Ambiguity in Chinese Poetry

it is almost like writing in English with only nouns, verbs, and adjectives and without personal pronouns to indicate speaker. Consequently, classical Chinese poetry, especially Tang poetry, possesses an exceptional intensity and ambiguity.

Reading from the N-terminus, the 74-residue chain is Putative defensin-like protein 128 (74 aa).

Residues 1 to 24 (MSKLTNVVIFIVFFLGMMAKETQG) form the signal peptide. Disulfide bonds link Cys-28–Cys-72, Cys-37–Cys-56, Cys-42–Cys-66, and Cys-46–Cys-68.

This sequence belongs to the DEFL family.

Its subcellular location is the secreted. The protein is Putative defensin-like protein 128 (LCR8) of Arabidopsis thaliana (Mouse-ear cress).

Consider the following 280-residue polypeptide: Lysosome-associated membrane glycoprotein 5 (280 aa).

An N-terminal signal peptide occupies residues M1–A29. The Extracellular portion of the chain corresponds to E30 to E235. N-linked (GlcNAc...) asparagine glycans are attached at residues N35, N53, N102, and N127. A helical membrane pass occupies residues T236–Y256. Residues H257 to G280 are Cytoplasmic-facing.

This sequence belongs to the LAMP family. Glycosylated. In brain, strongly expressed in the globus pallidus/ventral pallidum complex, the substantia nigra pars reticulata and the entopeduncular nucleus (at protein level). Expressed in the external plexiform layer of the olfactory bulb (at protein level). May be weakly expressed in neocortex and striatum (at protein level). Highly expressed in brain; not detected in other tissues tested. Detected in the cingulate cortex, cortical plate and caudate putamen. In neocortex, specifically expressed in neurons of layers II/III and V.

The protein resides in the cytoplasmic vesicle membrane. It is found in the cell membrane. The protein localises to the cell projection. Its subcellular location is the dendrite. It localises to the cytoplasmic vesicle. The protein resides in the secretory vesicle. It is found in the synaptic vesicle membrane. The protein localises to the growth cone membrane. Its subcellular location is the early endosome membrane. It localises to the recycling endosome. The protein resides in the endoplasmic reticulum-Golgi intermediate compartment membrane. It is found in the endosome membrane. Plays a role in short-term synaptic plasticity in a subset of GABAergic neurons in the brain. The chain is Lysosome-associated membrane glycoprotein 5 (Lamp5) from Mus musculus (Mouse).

Francois Cheng [tooltip content= “Chinese Poetic Writing: With an Anthology of Tang Poetry (Indiana Univ Press, 1982)”] [source][/tooltip] [green_message] To understand the reasons why the move from classical Chinese poetry to the poetry of the modern era is often perceived as a further decline from the tepid and imitative poetry of the Ming and Qing dynasties, a discussion of aspects of ambiguity in the classical Chinese poem is helpful. With the emergence of the ?ve-character line as the dominant form and the increasing employment of parallelisms in the classical Chinese poem, functional words were gradually reduced to a minimum. As a result, the lines often work like a shooting list for a movie director, conveying an amazing sense of cinematic time and space. But for all the gains in intensity of content and imagery, there was a corresponding rise in ambiguity, since words were juxtaposed without any signs of relationship between them. Given the fact that Chinese characters do not have in?ections in themselves, it is almost like writing in English with only nouns, verbs, and adjectives and without personal pronouns to indicate speaker. Consequently, classical Chinese poetry, especially Tang poetry, possesses an exceptional intensity and ambiguity.
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